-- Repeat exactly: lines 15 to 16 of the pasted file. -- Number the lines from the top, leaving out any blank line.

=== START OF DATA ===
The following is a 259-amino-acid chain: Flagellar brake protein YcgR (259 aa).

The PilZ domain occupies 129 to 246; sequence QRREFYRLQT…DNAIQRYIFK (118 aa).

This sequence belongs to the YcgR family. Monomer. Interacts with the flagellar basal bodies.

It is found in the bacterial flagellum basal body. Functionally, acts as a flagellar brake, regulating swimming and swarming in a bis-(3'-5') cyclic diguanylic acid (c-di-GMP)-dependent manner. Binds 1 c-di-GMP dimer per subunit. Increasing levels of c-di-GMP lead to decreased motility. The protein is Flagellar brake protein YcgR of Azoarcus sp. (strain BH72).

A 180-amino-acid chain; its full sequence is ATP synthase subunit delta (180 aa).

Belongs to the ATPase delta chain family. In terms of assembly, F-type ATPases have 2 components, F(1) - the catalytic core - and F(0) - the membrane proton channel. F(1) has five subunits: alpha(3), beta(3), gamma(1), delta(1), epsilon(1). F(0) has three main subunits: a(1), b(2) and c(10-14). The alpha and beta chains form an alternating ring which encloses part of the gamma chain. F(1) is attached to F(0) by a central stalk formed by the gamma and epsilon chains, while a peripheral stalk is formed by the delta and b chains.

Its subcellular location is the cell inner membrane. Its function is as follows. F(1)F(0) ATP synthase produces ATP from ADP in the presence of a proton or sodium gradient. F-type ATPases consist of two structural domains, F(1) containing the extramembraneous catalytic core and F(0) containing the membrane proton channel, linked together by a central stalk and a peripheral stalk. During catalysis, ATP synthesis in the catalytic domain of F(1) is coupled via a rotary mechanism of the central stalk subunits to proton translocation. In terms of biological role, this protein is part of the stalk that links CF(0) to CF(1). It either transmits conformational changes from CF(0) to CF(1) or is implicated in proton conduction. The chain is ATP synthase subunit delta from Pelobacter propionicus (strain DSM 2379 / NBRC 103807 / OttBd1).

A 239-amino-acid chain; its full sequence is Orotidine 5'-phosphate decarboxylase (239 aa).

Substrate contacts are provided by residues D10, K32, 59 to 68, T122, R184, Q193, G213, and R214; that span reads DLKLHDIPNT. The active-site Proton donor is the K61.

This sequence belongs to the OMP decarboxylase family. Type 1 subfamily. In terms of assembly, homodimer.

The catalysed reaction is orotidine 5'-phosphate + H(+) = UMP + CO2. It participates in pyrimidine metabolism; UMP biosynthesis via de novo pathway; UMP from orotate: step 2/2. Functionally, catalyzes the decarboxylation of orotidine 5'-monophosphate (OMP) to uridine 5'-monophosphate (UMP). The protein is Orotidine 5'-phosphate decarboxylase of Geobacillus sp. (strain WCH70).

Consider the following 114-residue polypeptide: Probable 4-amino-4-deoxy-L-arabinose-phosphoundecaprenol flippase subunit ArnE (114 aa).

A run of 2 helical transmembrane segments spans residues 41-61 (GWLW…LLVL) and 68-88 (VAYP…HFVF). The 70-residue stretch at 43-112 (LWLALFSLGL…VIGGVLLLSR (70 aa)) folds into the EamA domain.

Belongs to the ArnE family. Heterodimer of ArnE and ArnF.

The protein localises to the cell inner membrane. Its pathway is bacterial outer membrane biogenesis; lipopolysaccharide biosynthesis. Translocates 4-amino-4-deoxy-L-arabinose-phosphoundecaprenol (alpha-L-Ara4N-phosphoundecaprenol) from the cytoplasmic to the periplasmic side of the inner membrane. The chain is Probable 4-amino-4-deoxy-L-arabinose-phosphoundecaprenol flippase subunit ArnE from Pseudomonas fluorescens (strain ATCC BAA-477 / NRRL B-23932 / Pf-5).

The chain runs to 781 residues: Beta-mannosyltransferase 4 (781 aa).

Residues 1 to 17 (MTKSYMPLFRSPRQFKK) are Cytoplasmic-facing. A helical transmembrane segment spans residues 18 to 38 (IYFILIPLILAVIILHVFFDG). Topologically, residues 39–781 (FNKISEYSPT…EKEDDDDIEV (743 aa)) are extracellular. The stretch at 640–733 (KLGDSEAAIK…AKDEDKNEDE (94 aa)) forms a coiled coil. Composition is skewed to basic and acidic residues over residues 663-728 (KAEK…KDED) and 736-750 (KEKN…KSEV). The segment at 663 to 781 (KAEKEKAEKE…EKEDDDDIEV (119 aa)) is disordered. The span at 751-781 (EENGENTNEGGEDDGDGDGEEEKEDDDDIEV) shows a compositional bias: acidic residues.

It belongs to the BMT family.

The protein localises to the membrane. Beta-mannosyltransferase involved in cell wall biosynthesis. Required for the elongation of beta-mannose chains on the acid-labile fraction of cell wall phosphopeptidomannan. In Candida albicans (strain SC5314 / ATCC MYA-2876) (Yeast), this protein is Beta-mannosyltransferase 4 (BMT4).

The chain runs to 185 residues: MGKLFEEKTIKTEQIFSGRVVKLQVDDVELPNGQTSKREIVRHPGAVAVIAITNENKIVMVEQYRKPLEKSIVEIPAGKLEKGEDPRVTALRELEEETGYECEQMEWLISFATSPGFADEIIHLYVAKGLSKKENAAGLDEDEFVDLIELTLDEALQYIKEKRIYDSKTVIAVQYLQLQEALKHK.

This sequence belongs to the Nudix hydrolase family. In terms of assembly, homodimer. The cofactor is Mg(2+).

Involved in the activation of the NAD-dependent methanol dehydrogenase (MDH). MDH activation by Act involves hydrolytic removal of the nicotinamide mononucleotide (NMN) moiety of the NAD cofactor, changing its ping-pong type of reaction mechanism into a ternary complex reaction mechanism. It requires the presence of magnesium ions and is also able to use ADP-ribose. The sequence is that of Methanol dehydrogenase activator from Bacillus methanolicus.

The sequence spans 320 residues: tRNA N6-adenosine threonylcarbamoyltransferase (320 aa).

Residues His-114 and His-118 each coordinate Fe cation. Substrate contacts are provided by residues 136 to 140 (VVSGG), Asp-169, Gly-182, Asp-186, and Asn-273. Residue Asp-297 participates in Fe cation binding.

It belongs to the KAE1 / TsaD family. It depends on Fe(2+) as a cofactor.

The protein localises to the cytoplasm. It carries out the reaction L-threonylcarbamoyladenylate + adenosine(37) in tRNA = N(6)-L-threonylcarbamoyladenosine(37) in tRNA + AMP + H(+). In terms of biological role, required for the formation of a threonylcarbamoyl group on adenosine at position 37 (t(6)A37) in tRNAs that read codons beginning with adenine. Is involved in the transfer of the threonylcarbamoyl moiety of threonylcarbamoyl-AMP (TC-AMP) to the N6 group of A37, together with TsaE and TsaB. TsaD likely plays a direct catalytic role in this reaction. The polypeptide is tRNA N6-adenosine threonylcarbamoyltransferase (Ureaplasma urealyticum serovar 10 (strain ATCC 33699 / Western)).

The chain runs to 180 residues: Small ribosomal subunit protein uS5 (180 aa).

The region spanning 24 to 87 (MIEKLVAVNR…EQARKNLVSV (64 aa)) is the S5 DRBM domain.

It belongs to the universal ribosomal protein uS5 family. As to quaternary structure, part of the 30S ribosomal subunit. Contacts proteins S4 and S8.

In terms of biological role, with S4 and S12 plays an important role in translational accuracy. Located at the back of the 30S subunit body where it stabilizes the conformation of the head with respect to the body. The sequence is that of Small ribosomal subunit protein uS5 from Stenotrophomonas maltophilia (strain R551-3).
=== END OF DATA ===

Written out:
The protein localises to the cell inner membrane. Its pathway is bacterial outer membrane biogenesis; lipopolysaccharide biosynthesis. Translocates 4-amino-4-deoxy-L-arabinose-phosphoundecaprenol (alpha-L-Ara4N-phosphoundecaprenol) from the cytoplasmic to the periplasmic side of the inner membrane. The chain is Probable 4-amino-4-deoxy-L-arabinose-phosphoundecaprenol flippase subunit ArnE from Pseudomonas fluorescens (strain ATCC BAA-477 / NRRL B-23932 / Pf-5).

The chain runs to 781 residues: Beta-mannosyltransferase 4 (781 aa).